for many literacy programs and other public service campaigns.

Haring was diagnosed with AIDS in 1988. In 1989, he established the Keith Haring Foundation,
its mandate being to provide funding and imagery to AIDS organizations and children’s
programs, and to expand the audience for Haring’s work through exhibitions, publications
and the licensing of his images. Haring enlisted his imagery during the last years
of his life to speak about his own illness and generate activism and awareness about
AIDS.



Keith Haring© & Jeremy Scott Limited adition Adicolour

During a brief but intense career that spanned the 1980s, Haring’s work was featured
in over 100 solo and group exhibitions. In 1986 alone, he was the subject of more
than 40 newspaper and magazine articles. He was highly sought after to participate
in special projects and collaborated with artists and performers such as Madonna,
Grace Jones, Bill T. Jones, William Burroughs, Timothy Leary, Jenny Holzer and Andy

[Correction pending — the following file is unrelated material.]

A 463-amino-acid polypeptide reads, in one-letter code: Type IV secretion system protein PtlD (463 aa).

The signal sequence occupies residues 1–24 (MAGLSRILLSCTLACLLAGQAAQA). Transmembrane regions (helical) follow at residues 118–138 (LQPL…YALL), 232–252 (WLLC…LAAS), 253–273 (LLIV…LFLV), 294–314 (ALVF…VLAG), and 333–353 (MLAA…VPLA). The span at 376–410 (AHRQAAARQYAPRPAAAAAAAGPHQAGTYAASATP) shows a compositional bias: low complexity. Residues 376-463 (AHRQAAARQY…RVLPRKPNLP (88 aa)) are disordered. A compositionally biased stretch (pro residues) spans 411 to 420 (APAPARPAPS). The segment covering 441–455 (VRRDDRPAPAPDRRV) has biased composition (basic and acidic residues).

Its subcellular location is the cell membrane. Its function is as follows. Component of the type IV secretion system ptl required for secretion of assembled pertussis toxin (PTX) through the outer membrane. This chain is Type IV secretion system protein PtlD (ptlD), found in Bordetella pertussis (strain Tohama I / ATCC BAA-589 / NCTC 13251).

Warhol. By expressing universal concepts of birth, death, love, sex and war, using
a primacy of line and directness of message, Haring was able to attract a wide audience
and assure the accessibility and staying power of his imagery, which has become a
universally recognized visual language of the 20th century.

Keith Haring died of AIDS related complications at the age of 31 on February 16, 1990.
A memorial service was held on May 4, 1990 at the Cathedral of St. John the Divine
in New York City, with over 1,000 people in attendance.

Since his death, he has been the subject of several international retrospectives.
The work of Keith Haring can be seen today in the exhibitions and collections of major
museums around the world.

www.haring.com